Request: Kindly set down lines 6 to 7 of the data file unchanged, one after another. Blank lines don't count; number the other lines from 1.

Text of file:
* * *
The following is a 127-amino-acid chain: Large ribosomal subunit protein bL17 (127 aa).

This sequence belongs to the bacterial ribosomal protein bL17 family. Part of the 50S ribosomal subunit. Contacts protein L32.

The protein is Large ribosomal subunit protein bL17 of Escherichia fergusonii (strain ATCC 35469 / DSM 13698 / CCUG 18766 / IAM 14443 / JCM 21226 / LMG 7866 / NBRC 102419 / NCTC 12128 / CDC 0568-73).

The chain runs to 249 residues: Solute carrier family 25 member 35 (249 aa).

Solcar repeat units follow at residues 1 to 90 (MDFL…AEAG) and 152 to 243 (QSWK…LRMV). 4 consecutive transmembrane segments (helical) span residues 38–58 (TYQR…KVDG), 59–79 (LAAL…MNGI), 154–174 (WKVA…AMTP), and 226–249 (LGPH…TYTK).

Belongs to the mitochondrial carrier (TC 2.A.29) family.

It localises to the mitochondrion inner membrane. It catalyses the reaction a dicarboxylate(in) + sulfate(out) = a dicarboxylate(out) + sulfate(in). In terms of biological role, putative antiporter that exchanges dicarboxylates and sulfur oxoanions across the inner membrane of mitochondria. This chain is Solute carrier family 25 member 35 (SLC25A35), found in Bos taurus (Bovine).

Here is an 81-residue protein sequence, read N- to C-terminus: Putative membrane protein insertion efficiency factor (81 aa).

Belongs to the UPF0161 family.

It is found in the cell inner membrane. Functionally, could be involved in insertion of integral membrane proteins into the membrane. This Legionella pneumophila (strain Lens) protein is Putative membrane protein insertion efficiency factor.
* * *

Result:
Belongs to the mitochondrial carrier (TC 2.A.29) family.

It localises to the mitochondrion inner membrane. It catalyses the reaction a dicarboxylate(in) + sulfate(out) = a dicarboxylate(out) + sulfate(in). In terms of biological role, putative antiporter that exchanges dicarboxylates and sulfur oxoanions across the inner membrane of mitochondria. This chain is Solute carrier family 25 member 35 (SLC25A35), found in Bos taurus (Bovine).